Sunday, July 15, 2012

The Winter Men

Originally slated to be an eight-issue series, this Wildstorm comic book ended up as only five, with a supplementary special.

The Winter Men, in my opinion, is one of the finest comic books ever created. The story written by Brett Lewis is compelling. The artwork by John Paul Leon is mesmerizing. The dialog is the most realistic and convincing I've ever read in a comic book.

It ran from 2005 to 2006. The special was released in 2008. A trade paperback, collecting the run and the special, came out a couple years later. Good luck finding a near-mint copy of that out-of-print trade at a reasonable price. I don't have the trade, and I can't shell out $50 and up for it from Alibris or wherever. I'll settle for my five singles, and I need to purchase that special issue.

From the Cultural Clutter review "Winter's Gone," comes this:

The series is all raggedy noir thriller and political history and devastated personal lives mixed together and rendered in thick lines and thin washes. The details are nice—Kalenov passed out in the snow, Moscow’s mayor threatening to shut off the Kremlin’s electricity, a turf war set to a Pepsi franchise guide. The powder blue translation arrow boxes for all the sepia Cyrillic headlines and tattoos are just swell.

From the Crave Online review of the TPB:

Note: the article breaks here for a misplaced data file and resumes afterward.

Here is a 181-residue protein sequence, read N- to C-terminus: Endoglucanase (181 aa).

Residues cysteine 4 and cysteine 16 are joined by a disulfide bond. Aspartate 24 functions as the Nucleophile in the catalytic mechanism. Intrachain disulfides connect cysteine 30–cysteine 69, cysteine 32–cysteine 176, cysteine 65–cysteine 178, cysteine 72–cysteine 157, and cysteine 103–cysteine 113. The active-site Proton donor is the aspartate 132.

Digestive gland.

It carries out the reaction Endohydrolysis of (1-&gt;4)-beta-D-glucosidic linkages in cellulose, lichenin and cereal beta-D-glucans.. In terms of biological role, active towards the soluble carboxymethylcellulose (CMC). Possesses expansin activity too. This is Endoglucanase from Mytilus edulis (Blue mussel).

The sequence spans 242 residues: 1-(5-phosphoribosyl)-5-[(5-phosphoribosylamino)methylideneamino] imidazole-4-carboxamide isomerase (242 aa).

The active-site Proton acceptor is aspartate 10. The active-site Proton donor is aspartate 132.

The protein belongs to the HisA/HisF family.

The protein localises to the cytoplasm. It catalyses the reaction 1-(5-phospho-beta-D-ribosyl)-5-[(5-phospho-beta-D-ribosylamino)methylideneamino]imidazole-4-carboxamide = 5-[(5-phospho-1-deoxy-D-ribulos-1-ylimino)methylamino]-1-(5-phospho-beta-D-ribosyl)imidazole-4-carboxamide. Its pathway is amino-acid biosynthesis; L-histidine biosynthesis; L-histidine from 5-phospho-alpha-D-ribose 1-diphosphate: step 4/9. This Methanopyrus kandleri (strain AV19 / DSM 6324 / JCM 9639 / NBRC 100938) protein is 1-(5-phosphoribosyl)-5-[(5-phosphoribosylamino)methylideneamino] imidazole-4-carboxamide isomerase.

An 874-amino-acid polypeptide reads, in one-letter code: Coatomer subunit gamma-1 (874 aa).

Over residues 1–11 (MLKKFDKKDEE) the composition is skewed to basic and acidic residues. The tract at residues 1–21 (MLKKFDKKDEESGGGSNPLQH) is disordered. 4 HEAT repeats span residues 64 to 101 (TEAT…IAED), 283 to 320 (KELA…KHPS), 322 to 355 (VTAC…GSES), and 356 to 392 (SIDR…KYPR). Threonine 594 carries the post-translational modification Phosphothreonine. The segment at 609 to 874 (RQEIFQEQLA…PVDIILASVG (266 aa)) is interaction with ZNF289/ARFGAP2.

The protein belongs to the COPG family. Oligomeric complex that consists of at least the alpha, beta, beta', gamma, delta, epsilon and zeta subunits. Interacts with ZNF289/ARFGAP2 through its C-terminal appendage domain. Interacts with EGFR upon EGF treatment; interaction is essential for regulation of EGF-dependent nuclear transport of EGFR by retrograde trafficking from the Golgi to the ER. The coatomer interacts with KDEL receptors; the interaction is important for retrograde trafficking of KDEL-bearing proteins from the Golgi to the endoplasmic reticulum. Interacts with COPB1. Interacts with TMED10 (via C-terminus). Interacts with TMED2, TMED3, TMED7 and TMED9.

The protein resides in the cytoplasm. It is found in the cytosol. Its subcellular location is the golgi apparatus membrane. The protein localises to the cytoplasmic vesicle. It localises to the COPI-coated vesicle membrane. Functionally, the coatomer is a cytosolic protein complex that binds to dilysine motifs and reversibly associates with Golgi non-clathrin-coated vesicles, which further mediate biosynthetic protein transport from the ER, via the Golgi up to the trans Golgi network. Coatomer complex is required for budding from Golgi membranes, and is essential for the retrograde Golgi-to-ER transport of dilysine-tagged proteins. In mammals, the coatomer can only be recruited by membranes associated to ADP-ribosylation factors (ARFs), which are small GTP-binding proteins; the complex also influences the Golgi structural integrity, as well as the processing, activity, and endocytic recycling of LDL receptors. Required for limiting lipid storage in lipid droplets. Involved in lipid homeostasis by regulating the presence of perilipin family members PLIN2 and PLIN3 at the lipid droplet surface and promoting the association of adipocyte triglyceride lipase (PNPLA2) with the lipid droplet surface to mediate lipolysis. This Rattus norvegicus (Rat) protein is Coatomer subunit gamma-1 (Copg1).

There are so many layers to this book, from Russian history to commentary on American pop culture, that it's easy to ignore the interesting plot that Lewis has constructed. Even without his lacing of intellectual prowess, the plot of Russian gang warfare and a kidnapped mystery girl has enough fuel to burn on its own. However, the thing that solidifies The Winter Men as a truly great book is in Lewis' [sic] consistency with the themes he establishes. Most prominently, our lead character's nickname is "The Poet", and he lives up to that title via Lewis' handy work. There were numerous occasions where I found myself mulling over the select lines of narration or dialog, reveling in their brilliant construction or powerful simplicity. Throughout all six issues Kalenov delivers upon his nickname, and every time it made it just that much easier to understand why the hell this book took so long to come out.'s a good comic. 'Nuff said.

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